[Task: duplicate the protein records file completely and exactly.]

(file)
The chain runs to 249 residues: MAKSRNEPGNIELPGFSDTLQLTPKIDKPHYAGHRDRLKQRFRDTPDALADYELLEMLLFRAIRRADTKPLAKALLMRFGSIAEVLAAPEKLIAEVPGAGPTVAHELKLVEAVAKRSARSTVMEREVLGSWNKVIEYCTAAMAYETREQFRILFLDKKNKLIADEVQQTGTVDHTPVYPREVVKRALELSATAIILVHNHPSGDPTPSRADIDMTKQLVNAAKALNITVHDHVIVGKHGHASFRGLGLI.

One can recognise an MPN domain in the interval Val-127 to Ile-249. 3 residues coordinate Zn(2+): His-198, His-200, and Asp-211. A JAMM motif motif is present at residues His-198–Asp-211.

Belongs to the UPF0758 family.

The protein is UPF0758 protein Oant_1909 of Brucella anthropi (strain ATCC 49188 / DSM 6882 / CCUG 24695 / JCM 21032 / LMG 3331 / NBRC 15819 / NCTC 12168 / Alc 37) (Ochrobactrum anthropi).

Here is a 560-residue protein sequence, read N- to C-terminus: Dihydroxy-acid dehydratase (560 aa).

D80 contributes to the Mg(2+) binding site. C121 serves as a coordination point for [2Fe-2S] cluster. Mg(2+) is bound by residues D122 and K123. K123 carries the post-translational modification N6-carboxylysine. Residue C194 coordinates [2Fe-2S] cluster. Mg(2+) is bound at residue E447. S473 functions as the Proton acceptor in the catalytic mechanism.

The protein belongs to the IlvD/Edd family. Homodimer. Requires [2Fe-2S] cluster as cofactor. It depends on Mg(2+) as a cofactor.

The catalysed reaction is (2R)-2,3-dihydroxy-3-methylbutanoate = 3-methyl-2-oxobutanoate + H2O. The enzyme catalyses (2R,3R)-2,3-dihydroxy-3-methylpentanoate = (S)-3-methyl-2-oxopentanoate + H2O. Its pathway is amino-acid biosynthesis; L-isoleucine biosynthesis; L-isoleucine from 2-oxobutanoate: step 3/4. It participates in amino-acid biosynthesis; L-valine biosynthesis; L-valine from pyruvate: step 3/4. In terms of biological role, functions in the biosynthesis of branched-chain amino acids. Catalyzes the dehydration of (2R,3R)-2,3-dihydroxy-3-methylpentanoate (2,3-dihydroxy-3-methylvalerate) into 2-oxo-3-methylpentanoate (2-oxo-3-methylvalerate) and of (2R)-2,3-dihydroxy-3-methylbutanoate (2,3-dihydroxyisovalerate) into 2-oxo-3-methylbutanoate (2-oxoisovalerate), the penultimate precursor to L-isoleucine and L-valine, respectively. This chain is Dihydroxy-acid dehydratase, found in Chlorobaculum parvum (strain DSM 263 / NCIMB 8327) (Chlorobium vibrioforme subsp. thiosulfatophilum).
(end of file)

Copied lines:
The chain runs to 249 residues: MAKSRNEPGNIELPGFSDTLQLTPKIDKPHYAGHRDRLKQRFRDTPDALADYELLEMLLFRAIRRADTKPLAKALLMRFGSIAEVLAAPEKLIAEVPGAGPTVAHELKLVEAVAKRSARSTVMEREVLGSWNKVIEYCTAAMAYETREQFRILFLDKKNKLIADEVQQTGTVDHTPVYPREVVKRALELSATAIILVHNHPSGDPTPSRADIDMTKQLVNAAKALNITVHDHVIVGKHGHASFRGLGLI.

One can recognise an MPN domain in the interval Val-127 to Ile-249. 3 residues coordinate Zn(2+): His-198, His-200, and Asp-211. A JAMM motif motif is present at residues His-198–Asp-211.

Belongs to the UPF0758 family.

The protein is UPF0758 protein Oant_1909 of Brucella anthropi (strain ATCC 49188 / DSM 6882 / CCUG 24695 / JCM 21032 / LMG 3331 / NBRC 15819 / NCTC 12168 / Alc 37) (Ochrobactrum anthropi).

Here is a 560-residue protein sequence, read N- to C-terminus: Dihydroxy-acid dehydratase (560 aa).

D80 contributes to the Mg(2+) binding site. C121 serves as a coordination point for [2Fe-2S] cluster. Mg(2+) is bound by residues D122 and K123. K123 carries the post-translational modification N6-carboxylysine. Residue C194 coordinates [2Fe-2S] cluster. Mg(2+) is bound at residue E447. S473 functions as the Proton acceptor in the catalytic mechanism.

The protein belongs to the IlvD/Edd family. Homodimer. Requires [2Fe-2S] cluster as cofactor. It depends on Mg(2+) as a cofactor.

The catalysed reaction is (2R)-2,3-dihydroxy-3-methylbutanoate = 3-methyl-2-oxobutanoate + H2O. The enzyme catalyses (2R,3R)-2,3-dihydroxy-3-methylpentanoate = (S)-3-methyl-2-oxopentanoate + H2O. Its pathway is amino-acid biosynthesis; L-isoleucine biosynthesis; L-isoleucine from 2-oxobutanoate: step 3/4. It participates in amino-acid biosynthesis; L-valine biosynthesis; L-valine from pyruvate: step 3/4. In terms of biological role, functions in the biosynthesis of branched-chain amino acids. Catalyzes the dehydration of (2R,3R)-2,3-dihydroxy-3-methylpentanoate (2,3-dihydroxy-3-methylvalerate) into 2-oxo-3-methylpentanoate (2-oxo-3-methylvalerate) and of (2R)-2,3-dihydroxy-3-methylbutanoate (2,3-dihydroxyisovalerate) into 2-oxo-3-methylbutanoate (2-oxoisovalerate), the penultimate precursor to L-isoleucine and L-valine, respectively. This chain is Dihydroxy-acid dehydratase, found in Chlorobaculum parvum (strain DSM 263 / NCIMB 8327) (Chlorobium vibrioforme subsp. thiosulfatophilum).